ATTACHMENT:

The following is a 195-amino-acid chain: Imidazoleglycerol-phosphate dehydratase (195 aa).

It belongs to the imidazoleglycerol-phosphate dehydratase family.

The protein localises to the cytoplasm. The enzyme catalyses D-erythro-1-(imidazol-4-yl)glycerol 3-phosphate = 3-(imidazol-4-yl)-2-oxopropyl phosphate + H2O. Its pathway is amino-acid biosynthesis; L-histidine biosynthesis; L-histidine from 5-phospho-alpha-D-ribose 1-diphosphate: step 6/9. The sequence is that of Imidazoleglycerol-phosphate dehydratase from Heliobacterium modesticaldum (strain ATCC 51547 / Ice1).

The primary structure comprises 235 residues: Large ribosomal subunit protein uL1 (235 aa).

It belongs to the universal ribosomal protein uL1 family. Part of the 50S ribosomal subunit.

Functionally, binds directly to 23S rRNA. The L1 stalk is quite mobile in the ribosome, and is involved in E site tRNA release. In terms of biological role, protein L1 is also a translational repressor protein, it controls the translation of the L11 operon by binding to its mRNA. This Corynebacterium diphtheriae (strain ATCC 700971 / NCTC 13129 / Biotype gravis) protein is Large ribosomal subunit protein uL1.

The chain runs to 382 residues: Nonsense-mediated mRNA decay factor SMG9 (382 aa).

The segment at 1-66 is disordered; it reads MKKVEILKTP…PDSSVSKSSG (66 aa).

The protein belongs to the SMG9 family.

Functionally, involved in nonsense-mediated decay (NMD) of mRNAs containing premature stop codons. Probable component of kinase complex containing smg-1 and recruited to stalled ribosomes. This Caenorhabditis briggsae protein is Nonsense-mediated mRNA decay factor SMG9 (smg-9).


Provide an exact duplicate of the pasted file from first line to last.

The following is a 195-amino-acid chain: Imidazoleglycerol-phosphate dehydratase (195 aa).

It belongs to the imidazoleglycerol-phosphate dehydratase family.

The protein localises to the cytoplasm. The enzyme catalyses D-erythro-1-(imidazol-4-yl)glycerol 3-phosphate = 3-(imidazol-4-yl)-2-oxopropyl phosphate + H2O. Its pathway is amino-acid biosynthesis; L-histidine biosynthesis; L-histidine from 5-phospho-alpha-D-ribose 1-diphosphate: step 6/9. The sequence is that of Imidazoleglycerol-phosphate dehydratase from Heliobacterium modesticaldum (strain ATCC 51547 / Ice1).

The primary structure comprises 235 residues: Large ribosomal subunit protein uL1 (235 aa).

It belongs to the universal ribosomal protein uL1 family. Part of the 50S ribosomal subunit.

Functionally, binds directly to 23S rRNA. The L1 stalk is quite mobile in the ribosome, and is involved in E site tRNA release. In terms of biological role, protein L1 is also a translational repressor protein, it controls the translation of the L11 operon by binding to its mRNA. This Corynebacterium diphtheriae (strain ATCC 700971 / NCTC 13129 / Biotype gravis) protein is Large ribosomal subunit protein uL1.

The chain runs to 382 residues: Nonsense-mediated mRNA decay factor SMG9 (382 aa).

The segment at 1-66 is disordered; it reads MKKVEILKTP…PDSSVSKSSG (66 aa).

The protein belongs to the SMG9 family.

Functionally, involved in nonsense-mediated decay (NMD) of mRNAs containing premature stop codons. Probable component of kinase complex containing smg-1 and recruited to stalled ribosomes. This Caenorhabditis briggsae protein is Nonsense-mediated mRNA decay factor SMG9 (smg-9).